The Astonishing Mitfords (Part 1 of 2)*

Nancy m

Nancy Mitford (b. 1904)

Nancy Mitford’s hilarious novels had her friends in stitches and her family in constant embarrassment. The smart set of the 1920s—called the Bright Young Things—roared over the adventures of a quirky English family living in the country who were easily recognized as the Mitfords themselves. Everything from the time their father transported a pony in a cab to the fact that their parents allowed  daughter Unity to eat nothing but mashed potatoes for two years found their way into Nancy’s writing or conversations.

Her gossip about her six siblings was worth hearing.

Pamela

  Pamela Mitford.  Her sister Pamela (b. 1907) had an affair with brilliant physicist, horseman, millionaire Derek Ainslie Jackson.

Tom

 Tom Mitford.   Her brother Tom (b. 1909), a handsome ladies’ man, skated with Olympic skater Sonja Henie and charmed the journalist Sheilah Graham (later the lover of F. Scott Fitzgerald).

Diana

 Diana Mitford.  But beginning with her swipes at sister Diana (b. 1910), Nancy’s comments on her remaining sisters became acid. Diana, considered the most beautiful woman in England of her time, was at the heart of English aristocracy when she married beer heir Bryan Guinness.  In a few years, though, she shocked that same society by becoming the lover of fascist leader Sir Oswald Mosley.  Shock piled upon shock.  When Moseley’s wife died of peritonitis, Diana and Mosley married in Germany–with Hitler as a guest. Upon their return to England, Nancy wrote a secret letter to the British government and—partly because of this letter– the Mosleys were imprisoned for most of World War II.  Diana never knew of this letter until after Nancy’s death.

Next time:  “’Whenever I see the words “Peer’s Daughter” in a headline…I know it’s going to be something about one of you children’”

*Apologies for the recent lapse in blogs, but I just finished my book about English aristocrats and their great houses which I will be publishing later this year. Look for Flight of the English Gods:  Great Houses, Churchills and Mitfords!

Primary Source:  Lovell, Mary S.  The Sisters:  The Saga of the Mitford Family.  New York:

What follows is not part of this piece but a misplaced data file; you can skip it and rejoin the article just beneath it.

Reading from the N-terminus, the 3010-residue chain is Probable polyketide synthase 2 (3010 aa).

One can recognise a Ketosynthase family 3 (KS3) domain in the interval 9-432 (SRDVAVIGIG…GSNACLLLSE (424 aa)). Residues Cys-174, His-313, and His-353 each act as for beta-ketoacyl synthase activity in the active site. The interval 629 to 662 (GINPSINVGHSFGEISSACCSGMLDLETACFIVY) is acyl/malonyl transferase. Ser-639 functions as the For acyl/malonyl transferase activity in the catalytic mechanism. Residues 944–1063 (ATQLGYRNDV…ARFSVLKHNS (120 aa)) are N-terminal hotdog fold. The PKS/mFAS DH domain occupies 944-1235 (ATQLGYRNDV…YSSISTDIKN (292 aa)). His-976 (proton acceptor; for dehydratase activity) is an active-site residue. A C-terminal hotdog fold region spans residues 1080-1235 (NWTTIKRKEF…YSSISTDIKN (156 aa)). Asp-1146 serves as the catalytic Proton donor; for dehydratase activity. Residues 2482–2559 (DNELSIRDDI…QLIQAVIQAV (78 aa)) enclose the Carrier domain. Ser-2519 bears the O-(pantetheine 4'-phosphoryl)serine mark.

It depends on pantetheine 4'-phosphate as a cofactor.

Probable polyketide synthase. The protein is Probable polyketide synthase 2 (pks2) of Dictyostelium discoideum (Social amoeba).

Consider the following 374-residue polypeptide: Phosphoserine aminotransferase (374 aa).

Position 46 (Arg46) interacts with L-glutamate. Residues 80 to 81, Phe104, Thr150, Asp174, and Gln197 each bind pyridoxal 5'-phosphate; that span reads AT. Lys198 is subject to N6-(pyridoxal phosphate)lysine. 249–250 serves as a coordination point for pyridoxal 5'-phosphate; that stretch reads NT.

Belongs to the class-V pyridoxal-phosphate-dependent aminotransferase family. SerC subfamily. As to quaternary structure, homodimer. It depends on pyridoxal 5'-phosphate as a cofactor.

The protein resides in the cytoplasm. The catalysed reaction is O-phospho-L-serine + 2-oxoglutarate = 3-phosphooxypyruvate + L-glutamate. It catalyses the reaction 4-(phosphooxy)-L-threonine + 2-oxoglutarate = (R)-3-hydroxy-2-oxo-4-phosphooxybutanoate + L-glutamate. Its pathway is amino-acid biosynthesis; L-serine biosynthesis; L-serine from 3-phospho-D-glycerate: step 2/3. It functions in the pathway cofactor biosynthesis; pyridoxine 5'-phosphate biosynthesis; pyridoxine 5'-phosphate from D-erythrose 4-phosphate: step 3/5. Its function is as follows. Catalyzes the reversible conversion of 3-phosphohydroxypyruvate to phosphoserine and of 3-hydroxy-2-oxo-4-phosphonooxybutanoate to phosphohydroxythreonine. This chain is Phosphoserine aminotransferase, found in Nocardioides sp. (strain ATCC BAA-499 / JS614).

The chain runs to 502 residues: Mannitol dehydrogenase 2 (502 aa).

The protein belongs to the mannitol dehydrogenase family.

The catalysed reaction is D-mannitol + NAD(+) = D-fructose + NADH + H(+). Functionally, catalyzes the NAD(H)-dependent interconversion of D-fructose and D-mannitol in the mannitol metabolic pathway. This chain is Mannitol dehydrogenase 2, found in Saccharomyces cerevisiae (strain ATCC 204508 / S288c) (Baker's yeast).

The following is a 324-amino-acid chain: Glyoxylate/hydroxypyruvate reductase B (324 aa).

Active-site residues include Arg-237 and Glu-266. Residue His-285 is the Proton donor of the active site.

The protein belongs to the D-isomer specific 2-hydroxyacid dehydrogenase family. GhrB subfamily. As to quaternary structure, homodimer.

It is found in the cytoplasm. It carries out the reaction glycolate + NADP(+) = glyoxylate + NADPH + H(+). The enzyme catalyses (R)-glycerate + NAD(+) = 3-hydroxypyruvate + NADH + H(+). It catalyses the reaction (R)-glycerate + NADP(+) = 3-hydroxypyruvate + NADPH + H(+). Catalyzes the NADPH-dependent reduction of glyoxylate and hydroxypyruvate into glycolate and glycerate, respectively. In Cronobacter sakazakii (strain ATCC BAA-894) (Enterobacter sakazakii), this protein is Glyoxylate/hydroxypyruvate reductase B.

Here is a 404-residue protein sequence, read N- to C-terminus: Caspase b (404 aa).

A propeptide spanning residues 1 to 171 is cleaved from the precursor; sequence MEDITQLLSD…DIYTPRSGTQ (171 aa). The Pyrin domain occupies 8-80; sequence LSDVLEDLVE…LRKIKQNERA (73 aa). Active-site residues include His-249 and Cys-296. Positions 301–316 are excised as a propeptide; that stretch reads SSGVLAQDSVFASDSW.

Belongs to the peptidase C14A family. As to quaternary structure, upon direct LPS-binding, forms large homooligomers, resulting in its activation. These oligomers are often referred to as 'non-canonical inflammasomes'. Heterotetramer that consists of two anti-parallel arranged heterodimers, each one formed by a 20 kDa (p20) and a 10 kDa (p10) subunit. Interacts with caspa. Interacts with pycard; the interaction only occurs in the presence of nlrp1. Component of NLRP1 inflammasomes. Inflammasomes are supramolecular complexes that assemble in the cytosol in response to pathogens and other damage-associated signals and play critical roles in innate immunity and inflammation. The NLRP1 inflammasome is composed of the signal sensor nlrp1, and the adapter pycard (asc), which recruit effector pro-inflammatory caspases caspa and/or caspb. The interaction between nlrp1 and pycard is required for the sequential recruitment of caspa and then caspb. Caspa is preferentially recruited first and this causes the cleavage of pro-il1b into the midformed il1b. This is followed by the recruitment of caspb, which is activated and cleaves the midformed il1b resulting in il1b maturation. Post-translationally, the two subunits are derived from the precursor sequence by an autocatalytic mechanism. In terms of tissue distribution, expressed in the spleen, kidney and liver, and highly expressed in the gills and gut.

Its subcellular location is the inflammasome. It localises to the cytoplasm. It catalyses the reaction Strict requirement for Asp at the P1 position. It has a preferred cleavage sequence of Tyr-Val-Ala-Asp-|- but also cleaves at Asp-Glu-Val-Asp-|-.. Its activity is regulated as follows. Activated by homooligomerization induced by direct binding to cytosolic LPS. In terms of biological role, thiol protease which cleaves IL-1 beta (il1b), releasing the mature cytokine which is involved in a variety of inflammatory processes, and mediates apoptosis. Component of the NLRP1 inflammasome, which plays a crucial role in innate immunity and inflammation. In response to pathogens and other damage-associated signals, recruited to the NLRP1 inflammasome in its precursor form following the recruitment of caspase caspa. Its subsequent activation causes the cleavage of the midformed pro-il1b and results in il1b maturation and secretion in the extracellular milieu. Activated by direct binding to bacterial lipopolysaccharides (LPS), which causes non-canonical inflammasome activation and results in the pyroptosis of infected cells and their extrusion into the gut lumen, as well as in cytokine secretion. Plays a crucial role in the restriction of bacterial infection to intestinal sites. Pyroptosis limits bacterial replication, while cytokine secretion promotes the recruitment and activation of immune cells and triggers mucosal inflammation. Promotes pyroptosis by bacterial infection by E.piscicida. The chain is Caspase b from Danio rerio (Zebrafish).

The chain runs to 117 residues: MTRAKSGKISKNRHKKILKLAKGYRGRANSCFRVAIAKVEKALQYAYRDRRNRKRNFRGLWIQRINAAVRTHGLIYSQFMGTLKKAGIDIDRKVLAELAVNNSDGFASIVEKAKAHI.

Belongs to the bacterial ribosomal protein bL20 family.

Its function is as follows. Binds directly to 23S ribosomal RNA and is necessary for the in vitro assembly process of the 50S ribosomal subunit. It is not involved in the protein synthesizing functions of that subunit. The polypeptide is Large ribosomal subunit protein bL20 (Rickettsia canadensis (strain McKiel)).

W. Norton & Company, Inc., 2001: 31, 61, 131, 144, 214, 215.

Photo credits:  Portraits are from open sources. Pub photo of the tea room owned by the youngest Mitford sibling (Deborah) is by Nancy Parrish

16 thoughts on “The Astonishing Mitfords (Part 1 of 2)*”

  1. I once ate nothing but yogurt for two months — but being allowed to eat “nothing but mashed potatoes for TWO YEARS”?! What a wonderful nugget of British eccentricity. Thank you! Keep ’em coming…

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  2. I will be first in line for my copies of the book. These blogs keep me laughing, learning, and loving all the details of life in the Mitford era.

    Sent from my iPhone

    >

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  3. Have you seen the novels written by Jessica Fellowes based on The Mitford sisters, they may not be your thing but are fun to read. Written by the niece of Julian Fellowes who penned Downton Abbey, Jessica also wrote 5 books about the series Downton Abbey.

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  4. Hello I am so happy I found your web site, I really found you by mistake, while I was browsing on Digg for something else, Anyways I am here now and would just like to say thanks for a incredible post and a all round interesting blog (I also love the theme/design), I don’t have time to read through it all at the minute but I have bookmarked it and also added in your RSS feeds, so when I have time I will be back to read a lot more, Please do keep up the great job.

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  5. I must thank you for the efforts you have put in penning this blog. I am hoping to check out the same high-grade content from you later on as well. In fact, your creative writing abilities has inspired me to get my own, personal website now 😉

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